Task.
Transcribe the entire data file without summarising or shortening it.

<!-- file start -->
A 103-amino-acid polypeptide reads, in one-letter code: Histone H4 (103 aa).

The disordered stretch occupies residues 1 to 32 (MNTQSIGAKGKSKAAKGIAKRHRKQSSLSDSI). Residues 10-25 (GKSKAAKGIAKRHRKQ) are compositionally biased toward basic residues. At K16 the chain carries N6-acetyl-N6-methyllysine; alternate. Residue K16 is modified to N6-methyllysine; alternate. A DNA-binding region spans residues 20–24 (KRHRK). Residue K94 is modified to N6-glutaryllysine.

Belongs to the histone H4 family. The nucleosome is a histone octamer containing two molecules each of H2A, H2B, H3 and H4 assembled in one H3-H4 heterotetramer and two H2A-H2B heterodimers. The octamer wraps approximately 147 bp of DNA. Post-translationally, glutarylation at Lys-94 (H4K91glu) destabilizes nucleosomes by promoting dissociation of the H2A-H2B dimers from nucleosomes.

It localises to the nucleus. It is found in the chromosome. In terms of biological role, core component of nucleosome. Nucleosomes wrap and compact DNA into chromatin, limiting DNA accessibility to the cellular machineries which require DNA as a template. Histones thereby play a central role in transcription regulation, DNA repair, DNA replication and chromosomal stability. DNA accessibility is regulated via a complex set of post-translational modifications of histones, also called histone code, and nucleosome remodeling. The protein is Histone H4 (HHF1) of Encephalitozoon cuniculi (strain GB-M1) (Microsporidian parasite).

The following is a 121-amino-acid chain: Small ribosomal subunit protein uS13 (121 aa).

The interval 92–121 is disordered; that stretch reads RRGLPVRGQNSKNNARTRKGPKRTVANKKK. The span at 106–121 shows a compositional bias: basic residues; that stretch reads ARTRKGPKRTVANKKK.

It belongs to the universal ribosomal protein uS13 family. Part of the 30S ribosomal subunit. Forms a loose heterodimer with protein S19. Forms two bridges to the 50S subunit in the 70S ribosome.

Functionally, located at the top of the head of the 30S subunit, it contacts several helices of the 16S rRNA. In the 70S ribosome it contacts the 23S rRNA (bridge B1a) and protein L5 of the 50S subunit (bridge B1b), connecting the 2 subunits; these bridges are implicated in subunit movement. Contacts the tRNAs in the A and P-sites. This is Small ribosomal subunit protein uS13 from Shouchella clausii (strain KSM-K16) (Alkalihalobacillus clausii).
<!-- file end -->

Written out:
A 103-amino-acid polypeptide reads, in one-letter code: Histone H4 (103 aa).

The disordered stretch occupies residues 1 to 32 (MNTQSIGAKGKSKAAKGIAKRHRKQSSLSDSI). Residues 10-25 (GKSKAAKGIAKRHRKQ) are compositionally biased toward basic residues. At K16 the chain carries N6-acetyl-N6-methyllysine; alternate. Residue K16 is modified to N6-methyllysine; alternate. A DNA-binding region spans residues 20–24 (KRHRK). Residue K94 is modified to N6-glutaryllysine.

Belongs to the histone H4 family. The nucleosome is a histone octamer containing two molecules each of H2A, H2B, H3 and H4 assembled in one H3-H4 heterotetramer and two H2A-H2B heterodimers. The octamer wraps approximately 147 bp of DNA. Post-translationally, glutarylation at Lys-94 (H4K91glu) destabilizes nucleosomes by promoting dissociation of the H2A-H2B dimers from nucleosomes.

It localises to the nucleus. It is found in the chromosome. In terms of biological role, core component of nucleosome. Nucleosomes wrap and compact DNA into chromatin, limiting DNA accessibility to the cellular machineries which require DNA as a template. Histones thereby play a central role in transcription regulation, DNA repair, DNA replication and chromosomal stability. DNA accessibility is regulated via a complex set of post-translational modifications of histones, also called histone code, and nucleosome remodeling. The protein is Histone H4 (HHF1) of Encephalitozoon cuniculi (strain GB-M1) (Microsporidian parasite).

The following is a 121-amino-acid chain: Small ribosomal subunit protein uS13 (121 aa).

The interval 92–121 is disordered; that stretch reads RRGLPVRGQNSKNNARTRKGPKRTVANKKK. The span at 106–121 shows a compositional bias: basic residues; that stretch reads ARTRKGPKRTVANKKK.

It belongs to the universal ribosomal protein uS13 family. Part of the 30S ribosomal subunit. Forms a loose heterodimer with protein S19. Forms two bridges to the 50S subunit in the 70S ribosome.

Functionally, located at the top of the head of the 30S subunit, it contacts several helices of the 16S rRNA. In the 70S ribosome it contacts the 23S rRNA (bridge B1a) and protein L5 of the 50S subunit (bridge B1b), connecting the 2 subunits; these bridges are implicated in subunit movement. Contacts the tRNAs in the A and P-sites. This is Small ribosomal subunit protein uS13 from Shouchella clausii (strain KSM-K16) (Alkalihalobacillus clausii).